As for the idea that Hu Mei is dissatisfied with the quality of the contestants in the Red Mansions Characters show, Zhang Qiang said that this event is not just for show; rather, it is a real casting process for actors. In this light, Hu Mei’s opinions of individual roles are completely normal. Zhang Qiang said, “The large controversy over casting actors for the new version of Red Mansions is entirely normal. One thousand people will have one thousand images of Sister Lin. The casting of actors to play Jia Baoyu and Lin Daiyu in the 1987 version also sparked massive debate; the argument over Jia Baoyu’s character even erupted into a fight between the producers that did not die down until after shooting started.”

Indeed, there are fights even within the casting contest itself. He Dong fired back today with quotes from two celebrity judges complaining about the way the talent search was conducted. Li Lingyu reported on her blog about the paparazzi-like nature of some of the questions and wondered whether people still remembered that the ultimate goal was to select the most appropriate actors to play three characters from Cao Xueqin’s novel, rather than merely putting on an exciting elimination-based reality show. Ying Da discussed with YWeekend about the problems with putting things to a public vote:

YWeekend: I get the feeling that you judges are more and more critical of the contestants. You say they don’t look like Daiyu. We really want to know about this group of contestants who’ve made it to the finals…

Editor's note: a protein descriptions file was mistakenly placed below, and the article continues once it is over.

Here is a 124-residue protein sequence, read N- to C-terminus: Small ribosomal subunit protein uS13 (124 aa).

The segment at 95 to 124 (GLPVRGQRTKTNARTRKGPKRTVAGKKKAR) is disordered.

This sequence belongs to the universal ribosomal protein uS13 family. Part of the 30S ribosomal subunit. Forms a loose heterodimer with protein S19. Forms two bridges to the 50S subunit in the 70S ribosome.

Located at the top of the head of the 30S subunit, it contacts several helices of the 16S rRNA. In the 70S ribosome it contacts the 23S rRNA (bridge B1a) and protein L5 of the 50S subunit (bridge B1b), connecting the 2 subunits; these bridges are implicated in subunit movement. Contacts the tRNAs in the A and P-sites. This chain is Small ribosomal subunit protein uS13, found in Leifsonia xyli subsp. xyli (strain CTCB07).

Ying Da (cutting off): They aren’t the ones we wanted to select.

YW: So will they still play Daiyu?

Ying: Yes.

YW: Even if they aren’t the most appropriate?

Ying: Yes. This is the choice of the whole audience. Do you have a better method? (However, director Hu Mei said in a media interview recently that she would not accept a forced selection result.)

YW: But the voter base is relatively small. It’s not the entire populace.

Ying: Who kept the public from participating? Weren’t they all called to participate? There’s nothing we can do. This is the best strategy. I’ll tell you the truth – the ones we liked the best were knocked out really early, so it became a ridiculous situation in which whoever we judges picked did not make the cut. It was wholly out of our control.

YW: Maybe that way was a bit more entertaining.

Ying: You know all about that.

Semifinals and finals will be held on 2 and 3 June, and then we can all start complaining about the results.

UPDATE (2007.05.26): See this post for updates on director Hu’s resolve.